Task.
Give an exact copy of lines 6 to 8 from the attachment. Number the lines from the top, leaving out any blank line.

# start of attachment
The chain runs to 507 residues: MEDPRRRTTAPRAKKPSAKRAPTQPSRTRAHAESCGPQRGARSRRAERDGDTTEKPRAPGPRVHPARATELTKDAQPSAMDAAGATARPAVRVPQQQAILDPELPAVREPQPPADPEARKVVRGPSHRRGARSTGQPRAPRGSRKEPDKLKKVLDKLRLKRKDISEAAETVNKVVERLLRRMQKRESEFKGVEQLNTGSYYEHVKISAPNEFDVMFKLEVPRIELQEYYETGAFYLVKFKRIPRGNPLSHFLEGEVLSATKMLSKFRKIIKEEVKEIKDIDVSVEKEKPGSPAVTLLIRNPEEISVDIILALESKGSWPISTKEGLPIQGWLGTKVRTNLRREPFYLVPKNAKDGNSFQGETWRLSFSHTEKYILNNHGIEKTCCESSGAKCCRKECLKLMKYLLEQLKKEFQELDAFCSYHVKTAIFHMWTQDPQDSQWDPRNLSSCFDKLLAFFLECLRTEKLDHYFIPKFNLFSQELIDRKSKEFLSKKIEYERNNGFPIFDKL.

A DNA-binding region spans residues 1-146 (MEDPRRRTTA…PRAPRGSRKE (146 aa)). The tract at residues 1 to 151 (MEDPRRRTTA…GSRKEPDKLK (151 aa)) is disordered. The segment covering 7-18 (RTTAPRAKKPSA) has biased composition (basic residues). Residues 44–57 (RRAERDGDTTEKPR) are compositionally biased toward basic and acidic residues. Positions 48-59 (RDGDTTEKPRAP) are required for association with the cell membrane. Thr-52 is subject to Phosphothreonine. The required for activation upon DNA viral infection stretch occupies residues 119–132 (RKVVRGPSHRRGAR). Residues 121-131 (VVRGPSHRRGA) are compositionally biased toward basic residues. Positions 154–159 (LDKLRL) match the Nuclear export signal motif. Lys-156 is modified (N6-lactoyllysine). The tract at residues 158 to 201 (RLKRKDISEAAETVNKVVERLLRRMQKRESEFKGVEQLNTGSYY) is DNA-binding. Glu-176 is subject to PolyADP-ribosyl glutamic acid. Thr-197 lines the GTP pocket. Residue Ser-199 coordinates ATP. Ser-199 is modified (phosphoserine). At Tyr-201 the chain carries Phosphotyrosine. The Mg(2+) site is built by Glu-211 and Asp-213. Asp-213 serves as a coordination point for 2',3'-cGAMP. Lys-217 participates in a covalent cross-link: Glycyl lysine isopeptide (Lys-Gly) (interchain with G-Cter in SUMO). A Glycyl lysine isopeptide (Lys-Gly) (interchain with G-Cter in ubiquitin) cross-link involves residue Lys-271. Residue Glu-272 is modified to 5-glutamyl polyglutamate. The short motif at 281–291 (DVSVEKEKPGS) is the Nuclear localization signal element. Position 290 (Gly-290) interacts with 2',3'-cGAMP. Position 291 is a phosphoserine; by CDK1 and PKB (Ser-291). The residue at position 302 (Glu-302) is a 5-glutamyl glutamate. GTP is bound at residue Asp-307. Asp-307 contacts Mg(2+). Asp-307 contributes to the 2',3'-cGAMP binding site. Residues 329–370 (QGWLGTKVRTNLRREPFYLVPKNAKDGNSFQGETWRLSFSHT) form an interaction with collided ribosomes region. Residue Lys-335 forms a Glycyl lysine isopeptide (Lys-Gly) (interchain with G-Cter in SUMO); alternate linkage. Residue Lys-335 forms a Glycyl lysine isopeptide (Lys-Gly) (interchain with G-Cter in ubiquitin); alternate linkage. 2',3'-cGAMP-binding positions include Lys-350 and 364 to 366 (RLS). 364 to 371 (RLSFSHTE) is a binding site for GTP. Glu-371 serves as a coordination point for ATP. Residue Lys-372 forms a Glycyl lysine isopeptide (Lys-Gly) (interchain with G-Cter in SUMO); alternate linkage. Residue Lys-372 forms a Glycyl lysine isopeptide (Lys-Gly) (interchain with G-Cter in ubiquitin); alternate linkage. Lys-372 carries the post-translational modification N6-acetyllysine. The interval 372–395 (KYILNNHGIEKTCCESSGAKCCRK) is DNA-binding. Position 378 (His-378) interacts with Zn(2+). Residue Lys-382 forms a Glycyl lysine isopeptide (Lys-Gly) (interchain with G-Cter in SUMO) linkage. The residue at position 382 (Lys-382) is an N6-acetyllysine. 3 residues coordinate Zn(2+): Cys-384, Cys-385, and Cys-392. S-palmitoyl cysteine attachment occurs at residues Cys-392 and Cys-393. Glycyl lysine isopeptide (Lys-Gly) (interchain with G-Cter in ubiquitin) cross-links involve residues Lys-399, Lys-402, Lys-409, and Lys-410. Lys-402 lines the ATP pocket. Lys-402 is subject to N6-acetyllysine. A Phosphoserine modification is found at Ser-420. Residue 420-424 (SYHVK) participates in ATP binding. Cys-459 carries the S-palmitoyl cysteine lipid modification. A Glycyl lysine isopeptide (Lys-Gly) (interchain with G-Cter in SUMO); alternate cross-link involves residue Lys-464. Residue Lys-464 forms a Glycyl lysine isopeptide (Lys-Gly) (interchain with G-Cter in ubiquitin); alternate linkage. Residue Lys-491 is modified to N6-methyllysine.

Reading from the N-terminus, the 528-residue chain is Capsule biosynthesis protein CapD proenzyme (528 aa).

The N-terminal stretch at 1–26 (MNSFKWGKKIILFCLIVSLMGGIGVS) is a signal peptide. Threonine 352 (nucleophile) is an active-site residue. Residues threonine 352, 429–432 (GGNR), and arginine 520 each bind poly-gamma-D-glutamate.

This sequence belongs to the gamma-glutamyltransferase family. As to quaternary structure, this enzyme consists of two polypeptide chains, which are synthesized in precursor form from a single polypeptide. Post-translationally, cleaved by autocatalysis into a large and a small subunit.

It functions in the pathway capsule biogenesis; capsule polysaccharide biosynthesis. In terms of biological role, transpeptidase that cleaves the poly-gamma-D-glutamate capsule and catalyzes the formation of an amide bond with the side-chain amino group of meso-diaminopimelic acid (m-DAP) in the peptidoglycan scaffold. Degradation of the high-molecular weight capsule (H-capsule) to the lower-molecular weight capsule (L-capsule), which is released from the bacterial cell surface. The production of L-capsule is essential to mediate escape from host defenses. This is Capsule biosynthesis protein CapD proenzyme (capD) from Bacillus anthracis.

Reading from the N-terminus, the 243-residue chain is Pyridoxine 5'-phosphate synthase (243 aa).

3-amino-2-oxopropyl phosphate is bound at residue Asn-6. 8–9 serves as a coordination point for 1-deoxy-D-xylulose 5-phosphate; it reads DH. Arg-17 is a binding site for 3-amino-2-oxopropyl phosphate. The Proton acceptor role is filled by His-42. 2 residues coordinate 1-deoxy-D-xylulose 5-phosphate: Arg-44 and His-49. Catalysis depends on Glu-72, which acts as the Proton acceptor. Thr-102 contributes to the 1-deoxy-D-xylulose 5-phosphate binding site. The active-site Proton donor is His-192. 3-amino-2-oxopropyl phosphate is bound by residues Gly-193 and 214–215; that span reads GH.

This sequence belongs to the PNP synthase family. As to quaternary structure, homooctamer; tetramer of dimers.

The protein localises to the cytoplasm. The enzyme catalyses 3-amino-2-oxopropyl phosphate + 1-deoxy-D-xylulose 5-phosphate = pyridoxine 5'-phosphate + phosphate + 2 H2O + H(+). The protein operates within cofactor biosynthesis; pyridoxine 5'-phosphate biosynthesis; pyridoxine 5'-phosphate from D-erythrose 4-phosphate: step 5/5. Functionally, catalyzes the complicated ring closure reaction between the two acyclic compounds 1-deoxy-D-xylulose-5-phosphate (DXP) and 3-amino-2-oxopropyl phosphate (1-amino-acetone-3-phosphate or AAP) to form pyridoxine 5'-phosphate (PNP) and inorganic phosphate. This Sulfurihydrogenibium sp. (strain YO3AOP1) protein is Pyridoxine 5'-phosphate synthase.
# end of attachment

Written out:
It functions in the pathway capsule biogenesis; capsule polysaccharide biosynthesis. In terms of biological role, transpeptidase that cleaves the poly-gamma-D-glutamate capsule and catalyzes the formation of an amide bond with the side-chain amino group of meso-diaminopimelic acid (m-DAP) in the peptidoglycan scaffold. Degradation of the high-molecular weight capsule (H-capsule) to the lower-molecular weight capsule (L-capsule), which is released from the bacterial cell surface. The production of L-capsule is essential to mediate escape from host defenses. This is Capsule biosynthesis protein CapD proenzyme (capD) from Bacillus anthracis.

Reading from the N-terminus, the 243-residue chain is Pyridoxine 5'-phosphate synthase (243 aa).

3-amino-2-oxopropyl phosphate is bound at residue Asn-6. 8–9 serves as a coordination point for 1-deoxy-D-xylulose 5-phosphate; it reads DH. Arg-17 is a binding site for 3-amino-2-oxopropyl phosphate. The Proton acceptor role is filled by His-42. 2 residues coordinate 1-deoxy-D-xylulose 5-phosphate: Arg-44 and His-49. Catalysis depends on Glu-72, which acts as the Proton acceptor. Thr-102 contributes to the 1-deoxy-D-xylulose 5-phosphate binding site. The active-site Proton donor is His-192. 3-amino-2-oxopropyl phosphate is bound by residues Gly-193 and 214–215; that span reads GH.